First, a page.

2 Enzymes Lower the Energy of Activation of a Chemical Reaction Naming Enzymes Enzyme names typically end in -ase. There are six classes of enzymes 1.Oxidoreductases: Catalyze oxidation-reduction reactions. Include dehydrogenases and oxidases. 2.Transferases: Transfer functional groups (amino, phosphate, etc). 3.Hydrolases: Hydrolysis, break bonds by adding water. 4.Lyases: Remove groups of atoms without hydrolysis. 5.Isomerases: Rearrange atoms within a molecule. 6.Ligases: Join two molecules, usually with energy provided by ATP hydrolysis. Enzyme Components Some enzymes consist of protein only. Others have a protein portion (apoenzyme) and a nonprotein component (cofactor). Holoenzyme = Apoenzyme + Cofactor Enzyme cofactors may be a metal ion (Mg 2+, Ca 2+, etc.) or an organic molecule (coenzyme). Many coenzymes are derived from vitamins. Examples: NAD+: Nicotinamide adenine dinucleotide NADP+: Nicotinamide adenine dinucleotide phosphate are both cofactors derived from niacin (B vitamin). Coenzyme A is derived from panthotenic acid. Components of a Holoenzyme Mechanism of Enzymatic Action Surface of enzyme contains an active site that binds specifically to the substrate. 1. An enzyme-substrate complexforms. 2. Substrate molecule is transformed by: Rearrangement of existing atoms Breakdown of substrate molecule Combination with another substrate molecule 3. Products of reaction no longer fit the active site and are released. 4. Unchanged enzyme is free to bind to more substrate molecules. Mechanism of Enzymatic Action 2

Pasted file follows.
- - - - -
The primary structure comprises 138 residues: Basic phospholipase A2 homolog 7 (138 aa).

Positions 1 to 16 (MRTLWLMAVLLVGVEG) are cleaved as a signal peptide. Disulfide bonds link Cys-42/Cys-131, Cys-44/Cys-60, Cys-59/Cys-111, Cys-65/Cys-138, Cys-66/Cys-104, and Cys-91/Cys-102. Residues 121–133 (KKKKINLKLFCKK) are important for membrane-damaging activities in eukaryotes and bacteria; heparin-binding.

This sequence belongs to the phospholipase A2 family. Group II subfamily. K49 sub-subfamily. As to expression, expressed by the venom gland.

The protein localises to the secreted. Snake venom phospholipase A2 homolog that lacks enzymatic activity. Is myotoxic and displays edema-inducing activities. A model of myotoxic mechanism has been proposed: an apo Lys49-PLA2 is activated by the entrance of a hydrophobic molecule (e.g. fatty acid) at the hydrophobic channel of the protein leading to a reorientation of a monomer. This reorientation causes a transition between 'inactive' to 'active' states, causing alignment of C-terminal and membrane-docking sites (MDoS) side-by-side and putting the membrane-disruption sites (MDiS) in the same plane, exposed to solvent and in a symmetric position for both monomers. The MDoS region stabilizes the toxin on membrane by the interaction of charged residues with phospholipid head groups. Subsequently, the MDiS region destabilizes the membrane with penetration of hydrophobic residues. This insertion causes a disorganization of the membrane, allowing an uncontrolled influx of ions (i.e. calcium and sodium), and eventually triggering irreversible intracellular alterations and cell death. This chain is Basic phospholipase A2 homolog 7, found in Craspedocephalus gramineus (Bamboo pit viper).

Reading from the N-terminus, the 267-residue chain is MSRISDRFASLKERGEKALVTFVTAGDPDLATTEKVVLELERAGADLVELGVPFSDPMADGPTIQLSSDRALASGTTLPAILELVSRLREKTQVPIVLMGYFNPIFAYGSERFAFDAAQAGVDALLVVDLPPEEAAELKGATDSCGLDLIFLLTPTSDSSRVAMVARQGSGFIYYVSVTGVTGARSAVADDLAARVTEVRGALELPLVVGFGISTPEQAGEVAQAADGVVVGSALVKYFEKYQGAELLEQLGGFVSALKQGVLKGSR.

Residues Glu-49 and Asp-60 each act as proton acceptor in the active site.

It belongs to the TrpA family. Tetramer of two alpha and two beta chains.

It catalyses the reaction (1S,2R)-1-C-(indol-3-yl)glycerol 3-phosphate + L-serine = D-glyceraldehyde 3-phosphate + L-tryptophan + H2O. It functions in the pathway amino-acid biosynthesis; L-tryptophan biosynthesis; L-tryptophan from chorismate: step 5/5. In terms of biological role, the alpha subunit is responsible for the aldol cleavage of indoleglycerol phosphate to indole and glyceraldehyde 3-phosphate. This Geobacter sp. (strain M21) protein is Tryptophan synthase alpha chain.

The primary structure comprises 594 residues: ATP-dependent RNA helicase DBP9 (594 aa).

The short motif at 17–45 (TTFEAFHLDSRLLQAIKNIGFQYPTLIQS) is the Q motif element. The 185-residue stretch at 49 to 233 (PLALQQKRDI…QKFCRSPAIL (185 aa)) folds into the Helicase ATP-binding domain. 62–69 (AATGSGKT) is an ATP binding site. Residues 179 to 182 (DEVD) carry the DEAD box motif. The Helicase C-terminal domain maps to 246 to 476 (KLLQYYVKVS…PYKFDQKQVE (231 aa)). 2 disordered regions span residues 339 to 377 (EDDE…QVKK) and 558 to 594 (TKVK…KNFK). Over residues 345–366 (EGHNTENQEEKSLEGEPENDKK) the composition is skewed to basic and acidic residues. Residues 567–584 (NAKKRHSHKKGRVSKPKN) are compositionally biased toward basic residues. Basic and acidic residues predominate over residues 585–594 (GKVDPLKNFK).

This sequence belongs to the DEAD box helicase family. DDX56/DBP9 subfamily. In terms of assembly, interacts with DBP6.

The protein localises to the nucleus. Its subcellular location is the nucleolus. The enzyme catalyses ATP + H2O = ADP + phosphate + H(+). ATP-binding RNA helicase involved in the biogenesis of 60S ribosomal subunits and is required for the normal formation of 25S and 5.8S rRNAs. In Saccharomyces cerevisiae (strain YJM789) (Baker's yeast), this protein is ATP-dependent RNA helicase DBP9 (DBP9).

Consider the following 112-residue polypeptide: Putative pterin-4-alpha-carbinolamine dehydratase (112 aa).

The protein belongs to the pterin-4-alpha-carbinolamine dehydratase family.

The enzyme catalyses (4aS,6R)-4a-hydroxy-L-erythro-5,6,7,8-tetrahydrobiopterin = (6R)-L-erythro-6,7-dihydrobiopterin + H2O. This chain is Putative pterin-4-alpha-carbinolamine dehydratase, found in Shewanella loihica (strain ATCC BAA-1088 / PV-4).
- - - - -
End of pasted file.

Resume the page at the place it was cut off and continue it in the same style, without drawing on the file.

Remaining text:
3 Factors Affecting Enzymatic Action Enzymes are protein molecules and their three- dimensional shape is essential for their function. The shape of the active site must not be altered so that it can bind specifically to the substrate. Several factors can affects enzyme activity: Temperature: Most enzymes have an optimal temperature. At low temperatures most reactions proceed slowly due to slow particle movement. At very high temperatures reactions slow down because the enzyme is denatured. Denaturation: Loss of three-dimensional protein structure. Involves breakage of H and noncovalent bonds. Denaturation of a Protein Abolishes its Activity Factors that Affect Enzyme Activity: ph, Temperature, and Substrate Concentration Factors Affecting Enzymatic Action ph: Most enzymes have an optimum ph. Above or below this value activity slows down. Extreme changes in ph cause denaturation. Substrate concentration: Enzyme acts at maximum rate at high substrate concentration. Saturation point: Substrate concentration at which enzyme is acting at maximum rate possible. Inhibitors: Inhibit enzyme activity. Two types: Competitive inhibitors: Bind to enzyme active site. Example: Sulfa drugs, AZT. Noncompetitive inhibitors: Bind to an allosteric site. Example: Cyanide, fluoride. Competitive versus Noncompetitive Enzyme Inhibitors Factors Affecting Enzymatic Action Feedback Inhibition: Also known as end-product inhibition. Some allosteric inhibitors stop cell from making more of a product than it needs. The end product of a series of reactions, inhibits the activity of an earlier enzyme. Enzyme 1 Enzyme 2 Enzyme 3 A > B > C > D Enzyme 1 is inhibited by product D. Feedback inhibition is used to regulate ATP, amino acid, nucleotide, and vitamin synthesis by the cell. 3